Wardown Park Lake skater girl found after 65 years!

Annette skating on Wardown Lake in 1949

Annette skating on Wardown Lake in 1949

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Council health and safety officials would never allow it today, writes Geoff Cox.

But during the harsh winters of the ’40s, ’50s and ’60s, very few people considered that skating on a frozen lake was foolhardy.

Families flocked to Wardown Park, Luton, for fun and games on the ice and a Luton News photographer would be sent to capture the scene.

A memorable picture of a teenage girl skating 65 years ago recently appeared on social media and a nostalgic Christmas card produced by Luton Culture. Amazingly that young lady, Annette Miller, now aged 79 and living in South Portland, Maine, USA, recognised herself from the 1949 picture and has told of her memories of the occasion and also sledging down the steep slope at Pope’s Meadow.

Luton Culture is selling packs of five Christmas cards, which also includes another Luton News image of people tobogganing in People’s Park in February 1940.

Annette contacted Luton Culture to ask about buying the cards and exclaimed, “That’s me in the photo,” after seeing it on the ‘The Luton I Remember’ Facebook page.

“It was lovely to hear from Annette. We wanted to hear more of her story and her connection to Luton, which I think really helps bring the photo to life,” said Janice Jarrett, retail manager at Stockwood Discovery Centre.

Annette recalled: “I was 14 and I remember clearly the photographer taking the picture in the winter of 1949. It appeared in the Luton News, so I kept a poor quality newspaper cutting. I’m thrilled that my son, who’s a graphic designer, has now made me a large copy of the original photo. I only remember skating on the lake that particular winter. Sledging down Pope’s Meadow was THE place to be if there was enough snow.

“It was very unusual for the lake to ice over. Everyone who ventured out onto it made slides. A very light dusting of snow covered the ice so if enough people slid on it, it cleared the snow and you could slide quite a long way. The ice was dangerously thin, you could feel and see it sway up and down. If anyone did go through it would only be up to their knees, as I don’t think Wardown Lake was very deep. To my knowledge though, I never heard of anyone falling in the lake, although I suppose it must have happened.”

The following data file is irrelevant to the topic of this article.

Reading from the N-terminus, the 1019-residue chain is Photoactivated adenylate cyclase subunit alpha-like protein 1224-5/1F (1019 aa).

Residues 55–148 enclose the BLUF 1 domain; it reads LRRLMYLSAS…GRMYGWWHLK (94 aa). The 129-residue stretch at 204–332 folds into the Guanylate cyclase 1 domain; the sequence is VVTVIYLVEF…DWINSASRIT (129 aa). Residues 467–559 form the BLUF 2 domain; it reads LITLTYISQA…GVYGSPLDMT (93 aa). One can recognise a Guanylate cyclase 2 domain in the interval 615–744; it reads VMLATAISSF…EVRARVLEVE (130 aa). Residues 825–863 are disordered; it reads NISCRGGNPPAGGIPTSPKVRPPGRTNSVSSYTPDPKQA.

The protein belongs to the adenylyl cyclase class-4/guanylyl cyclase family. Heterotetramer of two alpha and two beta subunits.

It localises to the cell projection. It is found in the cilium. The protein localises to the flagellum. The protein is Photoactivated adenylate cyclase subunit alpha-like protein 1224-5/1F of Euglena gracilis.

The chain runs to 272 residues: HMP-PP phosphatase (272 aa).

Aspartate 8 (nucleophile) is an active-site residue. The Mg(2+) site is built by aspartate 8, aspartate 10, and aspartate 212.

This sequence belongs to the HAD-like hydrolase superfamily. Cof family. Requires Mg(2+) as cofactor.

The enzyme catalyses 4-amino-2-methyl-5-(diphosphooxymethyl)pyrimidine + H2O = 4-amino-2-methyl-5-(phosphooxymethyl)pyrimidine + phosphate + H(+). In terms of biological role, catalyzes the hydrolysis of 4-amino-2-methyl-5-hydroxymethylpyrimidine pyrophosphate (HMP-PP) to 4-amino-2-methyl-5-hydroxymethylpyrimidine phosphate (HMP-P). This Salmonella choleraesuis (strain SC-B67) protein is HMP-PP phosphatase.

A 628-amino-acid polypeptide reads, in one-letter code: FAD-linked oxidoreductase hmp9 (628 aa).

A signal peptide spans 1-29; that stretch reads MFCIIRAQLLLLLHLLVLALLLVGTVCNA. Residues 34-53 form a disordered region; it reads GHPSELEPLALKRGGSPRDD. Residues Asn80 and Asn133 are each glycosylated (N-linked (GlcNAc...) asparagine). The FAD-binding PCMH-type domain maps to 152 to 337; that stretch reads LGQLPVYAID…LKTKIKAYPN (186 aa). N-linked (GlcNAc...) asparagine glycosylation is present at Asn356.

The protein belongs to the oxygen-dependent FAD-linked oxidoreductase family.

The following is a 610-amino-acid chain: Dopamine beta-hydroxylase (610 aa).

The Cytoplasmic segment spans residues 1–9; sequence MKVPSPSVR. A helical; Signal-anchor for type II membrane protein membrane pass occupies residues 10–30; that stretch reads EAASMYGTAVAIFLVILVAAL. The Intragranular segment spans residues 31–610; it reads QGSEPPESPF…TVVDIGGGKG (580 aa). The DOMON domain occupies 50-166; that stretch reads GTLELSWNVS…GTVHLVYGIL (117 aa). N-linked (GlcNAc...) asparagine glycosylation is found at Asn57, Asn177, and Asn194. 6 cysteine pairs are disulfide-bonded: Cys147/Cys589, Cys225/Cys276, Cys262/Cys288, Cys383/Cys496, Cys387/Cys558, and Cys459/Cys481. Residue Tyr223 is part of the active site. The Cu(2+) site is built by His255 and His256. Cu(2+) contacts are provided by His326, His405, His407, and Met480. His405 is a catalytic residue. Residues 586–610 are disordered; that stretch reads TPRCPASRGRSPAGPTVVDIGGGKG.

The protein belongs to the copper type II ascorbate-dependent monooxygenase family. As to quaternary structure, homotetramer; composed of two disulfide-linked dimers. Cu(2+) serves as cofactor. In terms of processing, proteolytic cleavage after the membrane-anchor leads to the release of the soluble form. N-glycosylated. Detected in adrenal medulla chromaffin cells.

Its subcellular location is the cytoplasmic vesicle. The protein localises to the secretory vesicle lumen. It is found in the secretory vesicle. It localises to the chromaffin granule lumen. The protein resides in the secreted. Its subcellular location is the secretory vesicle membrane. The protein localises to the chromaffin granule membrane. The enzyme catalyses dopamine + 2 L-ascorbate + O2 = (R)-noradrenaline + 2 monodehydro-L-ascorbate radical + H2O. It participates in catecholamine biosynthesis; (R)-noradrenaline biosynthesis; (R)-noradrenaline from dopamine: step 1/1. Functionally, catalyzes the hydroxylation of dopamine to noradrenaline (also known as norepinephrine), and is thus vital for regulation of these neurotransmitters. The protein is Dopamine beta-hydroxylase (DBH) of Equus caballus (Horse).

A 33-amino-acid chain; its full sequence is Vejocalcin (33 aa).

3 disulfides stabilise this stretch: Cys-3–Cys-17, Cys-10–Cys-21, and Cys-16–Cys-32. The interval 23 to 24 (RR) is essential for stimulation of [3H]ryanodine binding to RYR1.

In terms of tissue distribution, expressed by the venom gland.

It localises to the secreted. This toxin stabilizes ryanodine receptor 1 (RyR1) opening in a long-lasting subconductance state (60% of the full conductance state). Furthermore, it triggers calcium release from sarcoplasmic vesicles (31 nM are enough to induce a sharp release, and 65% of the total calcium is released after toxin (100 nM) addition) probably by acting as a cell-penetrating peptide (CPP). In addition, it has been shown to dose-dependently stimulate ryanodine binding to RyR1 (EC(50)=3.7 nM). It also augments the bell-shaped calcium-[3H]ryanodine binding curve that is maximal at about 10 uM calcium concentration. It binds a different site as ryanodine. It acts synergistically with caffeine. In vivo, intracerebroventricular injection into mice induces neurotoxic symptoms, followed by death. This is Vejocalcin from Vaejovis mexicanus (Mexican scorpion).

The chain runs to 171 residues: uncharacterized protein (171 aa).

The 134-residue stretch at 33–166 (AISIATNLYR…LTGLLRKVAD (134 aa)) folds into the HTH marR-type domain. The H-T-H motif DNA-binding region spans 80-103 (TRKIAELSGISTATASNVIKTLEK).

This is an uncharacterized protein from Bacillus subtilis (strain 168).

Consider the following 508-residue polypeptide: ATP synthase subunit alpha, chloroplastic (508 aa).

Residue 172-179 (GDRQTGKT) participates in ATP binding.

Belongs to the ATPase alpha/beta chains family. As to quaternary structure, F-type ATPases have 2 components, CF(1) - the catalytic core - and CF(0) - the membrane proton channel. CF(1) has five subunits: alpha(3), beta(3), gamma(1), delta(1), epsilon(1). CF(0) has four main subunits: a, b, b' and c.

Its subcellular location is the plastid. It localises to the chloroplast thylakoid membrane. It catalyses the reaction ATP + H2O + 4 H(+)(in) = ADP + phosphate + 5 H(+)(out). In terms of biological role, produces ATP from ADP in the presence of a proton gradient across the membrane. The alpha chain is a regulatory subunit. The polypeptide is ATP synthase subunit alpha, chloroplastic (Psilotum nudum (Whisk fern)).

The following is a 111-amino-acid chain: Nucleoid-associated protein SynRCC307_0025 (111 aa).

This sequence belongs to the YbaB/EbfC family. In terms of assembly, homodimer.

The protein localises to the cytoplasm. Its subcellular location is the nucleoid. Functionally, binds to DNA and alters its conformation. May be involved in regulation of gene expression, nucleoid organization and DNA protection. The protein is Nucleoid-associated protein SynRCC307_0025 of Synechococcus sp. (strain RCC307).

Annette added: “In the summer as a child I loved going out onto the lake in a paddle boat. I remember going out with friends on a row boat and going round and round. The chap at the boathouse kept calling our number as our time was up, but we had a devil of a job getting back. He almost burst a blood vessel, especially as we children were laughing our heads off. He almost jumped in to haul us out! We did make it eventually though, it was great fun.”

Annette said another Facebook user, Alan Smith, spottted himself in the picture. He is the tall boy near the left wearing a long coat.

Annette’s father was the superintendent of Luton Baths from 1934 to 1959 and the family lived in Carlton Crescent, close to Wardown Park. Her brother was 19 years older than her and served in the Army in India during the Second World War. Her sister was 15 years older than her.

“My parents were always very busy working at the outdoor pool or the indoor baths, so Wardown Park was my ‘back garden’ as I spent many happy hours there,” said Annette. “I particularly loved the rose garden as I could dance and dance around the flower beds and I don’t remember seeing anyone else there. I danced on the bandstand when no one was there, too! I loved going to the museum and seeing a skeleton and looking at a Bedfordshire farmer wearing his smock, and the lace-making exhibit. I used to pretend the house was my house! It was bigger and better than our semi-detached.”

Annette, who has lived for more than 40 years at Thompson Lake, which is eight miles long and up to 120 feet deep, skated up until ten years ago.

She was a member of Luton Swimming Club and amdram group the Top Hatters and worked at Laporte Chemicals in Luton.

“My attachment to Luton nowadays is through correspondence with my childhood friend Julie Rushden, who still lives in Fieldgate Road,” she said. “My last trip to the UK in 2012 was to visit my niece Angela Spicer, who lives at Ickwell Green. She drove my American friend and I to my old Wardown area neighborhood and other parts of Luton. It has changed so much.”